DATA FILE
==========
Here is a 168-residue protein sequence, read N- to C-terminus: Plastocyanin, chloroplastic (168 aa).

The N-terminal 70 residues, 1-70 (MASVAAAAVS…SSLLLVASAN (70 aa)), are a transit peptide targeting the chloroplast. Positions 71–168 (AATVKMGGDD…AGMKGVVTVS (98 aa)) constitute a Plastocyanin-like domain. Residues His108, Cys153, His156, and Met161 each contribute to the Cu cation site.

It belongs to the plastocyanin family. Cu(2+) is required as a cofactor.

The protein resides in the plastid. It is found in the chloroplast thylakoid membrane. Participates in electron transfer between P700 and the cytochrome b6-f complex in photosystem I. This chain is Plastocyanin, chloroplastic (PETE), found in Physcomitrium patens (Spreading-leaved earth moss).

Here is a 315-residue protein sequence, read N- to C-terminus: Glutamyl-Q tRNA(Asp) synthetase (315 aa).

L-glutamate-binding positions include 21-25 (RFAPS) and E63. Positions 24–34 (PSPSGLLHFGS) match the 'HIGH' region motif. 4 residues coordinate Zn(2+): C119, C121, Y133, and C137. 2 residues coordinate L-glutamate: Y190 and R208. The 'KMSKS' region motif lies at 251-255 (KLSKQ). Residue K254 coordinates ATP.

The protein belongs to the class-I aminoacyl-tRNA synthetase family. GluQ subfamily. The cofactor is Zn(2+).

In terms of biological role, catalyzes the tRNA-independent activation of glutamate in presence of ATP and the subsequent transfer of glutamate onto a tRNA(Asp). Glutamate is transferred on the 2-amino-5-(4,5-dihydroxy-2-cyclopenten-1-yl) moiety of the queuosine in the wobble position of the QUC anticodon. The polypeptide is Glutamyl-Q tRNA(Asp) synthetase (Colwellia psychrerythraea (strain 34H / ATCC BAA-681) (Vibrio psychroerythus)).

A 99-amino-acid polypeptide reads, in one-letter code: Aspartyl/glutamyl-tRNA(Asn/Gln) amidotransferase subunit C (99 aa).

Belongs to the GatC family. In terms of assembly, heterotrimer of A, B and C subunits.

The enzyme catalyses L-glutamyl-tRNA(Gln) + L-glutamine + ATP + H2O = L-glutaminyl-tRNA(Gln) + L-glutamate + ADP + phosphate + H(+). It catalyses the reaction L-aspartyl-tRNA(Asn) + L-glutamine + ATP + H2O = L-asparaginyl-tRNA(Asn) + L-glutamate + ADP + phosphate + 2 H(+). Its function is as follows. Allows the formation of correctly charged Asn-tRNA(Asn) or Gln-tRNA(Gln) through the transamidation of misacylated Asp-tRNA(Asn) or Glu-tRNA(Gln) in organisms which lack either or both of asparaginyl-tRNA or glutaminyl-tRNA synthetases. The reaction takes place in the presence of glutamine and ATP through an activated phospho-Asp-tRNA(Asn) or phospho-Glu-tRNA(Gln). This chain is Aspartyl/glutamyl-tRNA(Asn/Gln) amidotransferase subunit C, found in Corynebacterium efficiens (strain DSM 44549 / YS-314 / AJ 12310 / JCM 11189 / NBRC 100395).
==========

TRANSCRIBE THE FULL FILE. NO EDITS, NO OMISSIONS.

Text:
Here is a 168-residue protein sequence, read N- to C-terminus: Plastocyanin, chloroplastic (168 aa).

The N-terminal 70 residues, 1-70 (MASVAAAAVS…SSLLLVASAN (70 aa)), are a transit peptide targeting the chloroplast. Positions 71–168 (AATVKMGGDD…AGMKGVVTVS (98 aa)) constitute a Plastocyanin-like domain. Residues His108, Cys153, His156, and Met161 each contribute to the Cu cation site.

It belongs to the plastocyanin family. Cu(2+) is required as a cofactor.

The protein resides in the plastid. It is found in the chloroplast thylakoid membrane. Participates in electron transfer between P700 and the cytochrome b6-f complex in photosystem I. This chain is Plastocyanin, chloroplastic (PETE), found in Physcomitrium patens (Spreading-leaved earth moss).

Here is a 315-residue protein sequence, read N- to C-terminus: Glutamyl-Q tRNA(Asp) synthetase (315 aa).

L-glutamate-binding positions include 21-25 (RFAPS) and E63. Positions 24–34 (PSPSGLLHFGS) match the 'HIGH' region motif. 4 residues coordinate Zn(2+): C119, C121, Y133, and C137. 2 residues coordinate L-glutamate: Y190 and R208. The 'KMSKS' region motif lies at 251-255 (KLSKQ). Residue K254 coordinates ATP.

The protein belongs to the class-I aminoacyl-tRNA synthetase family. GluQ subfamily. The cofactor is Zn(2+).

In terms of biological role, catalyzes the tRNA-independent activation of glutamate in presence of ATP and the subsequent transfer of glutamate onto a tRNA(Asp). Glutamate is transferred on the 2-amino-5-(4,5-dihydroxy-2-cyclopenten-1-yl) moiety of the queuosine in the wobble position of the QUC anticodon. The polypeptide is Glutamyl-Q tRNA(Asp) synthetase (Colwellia psychrerythraea (strain 34H / ATCC BAA-681) (Vibrio psychroerythus)).

A 99-amino-acid polypeptide reads, in one-letter code: Aspartyl/glutamyl-tRNA(Asn/Gln) amidotransferase subunit C (99 aa).

Belongs to the GatC family. In terms of assembly, heterotrimer of A, B and C subunits.

The enzyme catalyses L-glutamyl-tRNA(Gln) + L-glutamine + ATP + H2O = L-glutaminyl-tRNA(Gln) + L-glutamate + ADP + phosphate + H(+). It catalyses the reaction L-aspartyl-tRNA(Asn) + L-glutamine + ATP + H2O = L-asparaginyl-tRNA(Asn) + L-glutamate + ADP + phosphate + 2 H(+). Its function is as follows. Allows the formation of correctly charged Asn-tRNA(Asn) or Gln-tRNA(Gln) through the transamidation of misacylated Asp-tRNA(Asn) or Glu-tRNA(Gln) in organisms which lack either or both of asparaginyl-tRNA or glutaminyl-tRNA synthetases. The reaction takes place in the presence of glutamine and ATP through an activated phospho-Asp-tRNA(Asn) or phospho-Glu-tRNA(Gln). This chain is Aspartyl/glutamyl-tRNA(Asn/Gln) amidotransferase subunit C, found in Corynebacterium efficiens (strain DSM 44549 / YS-314 / AJ 12310 / JCM 11189 / NBRC 100395).